Transport in the European Union

The Schengen Area enables border control-free travel between 26 European countries.
Approximate extent of completed motorway network in Europe as of Dec 2012

Transport in the European Union is a shared competence of the Union and its member states. The European Commission includes a Commissioner for Transport, currently Violeta Bulc. Since 2012, the Commission also includes a Directorate-General for Mobility and Transport which develops EU policies in the transport sector and manages funding for Trans-European Networks and technological development and innovation, worth €850 million yearly for the period 2000–2006.

Air transport

The European Aviation Safety Agency has regulatory and executive tasks in the field of civilian aviation safety, such as issuing type certificates.

The Commission has also taken the initiative for a Single European Sky to co-ordinate the design, management and regulation of airspace in the Union.

The EU also participates in Eurocontrol, which coordinates and plans air traffic control for all of Europe.

Water transport

The European Maritime Safety Agency (EMSA) is charged with reducing the risk of maritime accidents, marine pollution from ships and the loss of human lives at sea by helping to enforce the pertinent EU legislation.

Railway transport

The European Railway Agency has the mandate to create a competitive European railway area, by increasing cross-border compatibility of national systems, and in parallel ensuring the required level of safety. The ERA sets standards for European railways in the form of ERA Technical Specifications for Interoperability, which apply to the Trans-European Rail network.

The first EU directive for railways requires allowing open access operations on railway lines by companies other than those that own the rail infrastructure. It does not require privatisation, but does require the separation of infrastructure management and operations. The directive has led to reorganisations of many national railway systems.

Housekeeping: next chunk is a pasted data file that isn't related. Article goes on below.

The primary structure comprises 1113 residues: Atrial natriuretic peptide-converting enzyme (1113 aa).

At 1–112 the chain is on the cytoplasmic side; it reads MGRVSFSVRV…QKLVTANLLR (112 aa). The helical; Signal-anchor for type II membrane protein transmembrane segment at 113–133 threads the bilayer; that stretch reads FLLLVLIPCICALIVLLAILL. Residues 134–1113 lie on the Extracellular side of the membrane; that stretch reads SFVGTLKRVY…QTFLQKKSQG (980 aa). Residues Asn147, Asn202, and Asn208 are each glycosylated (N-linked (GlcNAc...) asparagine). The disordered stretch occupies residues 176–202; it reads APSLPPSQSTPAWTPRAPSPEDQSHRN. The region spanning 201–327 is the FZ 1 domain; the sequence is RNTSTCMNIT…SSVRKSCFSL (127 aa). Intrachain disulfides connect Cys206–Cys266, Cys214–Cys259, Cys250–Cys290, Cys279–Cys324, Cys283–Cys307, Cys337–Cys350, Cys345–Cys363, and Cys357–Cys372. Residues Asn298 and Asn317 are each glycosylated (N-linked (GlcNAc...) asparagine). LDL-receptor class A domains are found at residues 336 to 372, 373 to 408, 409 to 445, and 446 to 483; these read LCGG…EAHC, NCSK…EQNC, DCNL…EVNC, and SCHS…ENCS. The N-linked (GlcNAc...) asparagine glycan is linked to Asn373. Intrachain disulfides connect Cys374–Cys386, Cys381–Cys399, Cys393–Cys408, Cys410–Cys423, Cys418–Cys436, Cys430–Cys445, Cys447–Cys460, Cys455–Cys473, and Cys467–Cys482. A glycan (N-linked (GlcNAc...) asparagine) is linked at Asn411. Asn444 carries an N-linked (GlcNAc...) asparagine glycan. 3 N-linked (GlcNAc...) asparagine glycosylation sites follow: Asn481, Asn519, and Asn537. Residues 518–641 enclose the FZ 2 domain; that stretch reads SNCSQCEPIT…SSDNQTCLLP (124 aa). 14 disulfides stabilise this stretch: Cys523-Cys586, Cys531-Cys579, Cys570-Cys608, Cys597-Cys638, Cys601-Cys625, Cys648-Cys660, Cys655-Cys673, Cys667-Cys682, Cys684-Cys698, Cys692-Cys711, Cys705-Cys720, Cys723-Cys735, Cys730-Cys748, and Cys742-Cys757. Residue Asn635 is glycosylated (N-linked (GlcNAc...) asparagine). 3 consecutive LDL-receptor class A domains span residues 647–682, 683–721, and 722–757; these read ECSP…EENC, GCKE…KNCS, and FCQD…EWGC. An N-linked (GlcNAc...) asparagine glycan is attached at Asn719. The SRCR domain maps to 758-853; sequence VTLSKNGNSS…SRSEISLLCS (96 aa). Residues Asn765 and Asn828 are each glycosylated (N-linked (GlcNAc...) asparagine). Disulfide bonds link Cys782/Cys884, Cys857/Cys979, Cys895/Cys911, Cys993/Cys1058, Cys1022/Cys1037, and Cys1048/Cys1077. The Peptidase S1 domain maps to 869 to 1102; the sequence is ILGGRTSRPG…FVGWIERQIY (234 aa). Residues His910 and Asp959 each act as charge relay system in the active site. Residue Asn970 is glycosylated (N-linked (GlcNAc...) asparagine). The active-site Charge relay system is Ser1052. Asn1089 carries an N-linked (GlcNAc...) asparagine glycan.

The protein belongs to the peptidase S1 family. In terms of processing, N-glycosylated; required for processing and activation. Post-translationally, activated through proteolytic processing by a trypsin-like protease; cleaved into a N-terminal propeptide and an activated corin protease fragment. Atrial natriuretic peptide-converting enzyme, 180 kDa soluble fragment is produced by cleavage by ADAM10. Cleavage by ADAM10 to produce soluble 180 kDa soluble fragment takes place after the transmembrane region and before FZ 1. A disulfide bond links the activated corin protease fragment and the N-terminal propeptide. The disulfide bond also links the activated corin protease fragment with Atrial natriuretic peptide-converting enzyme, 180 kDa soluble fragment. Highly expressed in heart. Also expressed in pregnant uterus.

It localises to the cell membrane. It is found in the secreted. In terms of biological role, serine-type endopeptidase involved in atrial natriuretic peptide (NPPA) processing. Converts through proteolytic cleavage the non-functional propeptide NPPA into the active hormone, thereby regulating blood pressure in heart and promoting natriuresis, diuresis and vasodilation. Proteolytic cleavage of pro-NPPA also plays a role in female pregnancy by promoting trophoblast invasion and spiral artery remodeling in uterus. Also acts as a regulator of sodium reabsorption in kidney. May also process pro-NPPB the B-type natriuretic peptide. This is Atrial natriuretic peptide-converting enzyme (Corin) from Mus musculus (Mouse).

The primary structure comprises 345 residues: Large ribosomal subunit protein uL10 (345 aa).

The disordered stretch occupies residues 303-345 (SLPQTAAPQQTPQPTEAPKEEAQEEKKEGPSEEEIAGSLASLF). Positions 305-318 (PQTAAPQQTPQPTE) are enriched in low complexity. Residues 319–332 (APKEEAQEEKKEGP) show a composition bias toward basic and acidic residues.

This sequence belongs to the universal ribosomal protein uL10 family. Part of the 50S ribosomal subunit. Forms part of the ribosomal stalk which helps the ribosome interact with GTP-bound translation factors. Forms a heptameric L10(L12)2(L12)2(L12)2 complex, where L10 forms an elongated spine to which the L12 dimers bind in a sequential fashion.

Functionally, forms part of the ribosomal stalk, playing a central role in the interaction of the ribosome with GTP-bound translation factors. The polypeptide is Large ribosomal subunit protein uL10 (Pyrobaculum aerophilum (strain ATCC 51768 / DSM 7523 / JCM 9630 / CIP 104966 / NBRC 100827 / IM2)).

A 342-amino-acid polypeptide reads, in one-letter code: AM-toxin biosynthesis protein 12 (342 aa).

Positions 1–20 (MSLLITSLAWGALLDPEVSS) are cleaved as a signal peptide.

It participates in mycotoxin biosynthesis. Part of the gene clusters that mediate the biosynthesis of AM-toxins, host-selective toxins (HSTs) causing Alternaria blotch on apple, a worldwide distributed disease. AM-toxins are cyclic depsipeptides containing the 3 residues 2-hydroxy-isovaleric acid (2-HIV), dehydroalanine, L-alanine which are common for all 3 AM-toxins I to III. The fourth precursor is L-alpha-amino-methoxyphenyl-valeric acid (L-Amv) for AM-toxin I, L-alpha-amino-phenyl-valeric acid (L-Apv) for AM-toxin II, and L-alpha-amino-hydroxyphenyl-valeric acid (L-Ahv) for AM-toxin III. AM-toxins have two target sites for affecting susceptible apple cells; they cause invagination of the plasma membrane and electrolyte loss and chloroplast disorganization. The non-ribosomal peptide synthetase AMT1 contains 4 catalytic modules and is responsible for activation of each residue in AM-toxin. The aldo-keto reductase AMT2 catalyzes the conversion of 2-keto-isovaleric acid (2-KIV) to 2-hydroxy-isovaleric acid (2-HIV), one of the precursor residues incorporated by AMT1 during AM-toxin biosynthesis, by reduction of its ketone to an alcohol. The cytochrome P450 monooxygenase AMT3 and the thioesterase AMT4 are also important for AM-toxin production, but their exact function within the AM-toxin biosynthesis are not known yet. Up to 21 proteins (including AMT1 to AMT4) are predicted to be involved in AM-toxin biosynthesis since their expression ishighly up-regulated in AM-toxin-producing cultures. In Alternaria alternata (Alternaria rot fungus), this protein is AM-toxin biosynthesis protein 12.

The EU has also taken the initiative of creating the European Rail Traffic Management System (ERTMS), a single standard for train control and command systems, to enhance cross-border interoperability and the procurement of signalling equipment.

Road transport

Germany, Spain and France possess the most extensive network of motorways exceeding 10,000 km each. This figure is more than double to any other European country. Similarly, their rail infrastructure surpasses 15,000 km.[1] The total investment reached 6,000 millions for Spain and nearly double of this for Germany and France.[1] In terms of their population and territorial extension the Netherlands and Belgium have a better coverage and higher investment per square kilometer.[1]

Rail and motorway extension per unit area for some European Countries.[1]


The EU currently cooperates with the European Space Agency, which is expected to become an EU agency in 2014. One of their projects is the satellite navigation system Galileo.


  1. 1 2 3 4 European railways and motorways infrastructure (2013),, with data from BBSR, BBR, Germany.

See also

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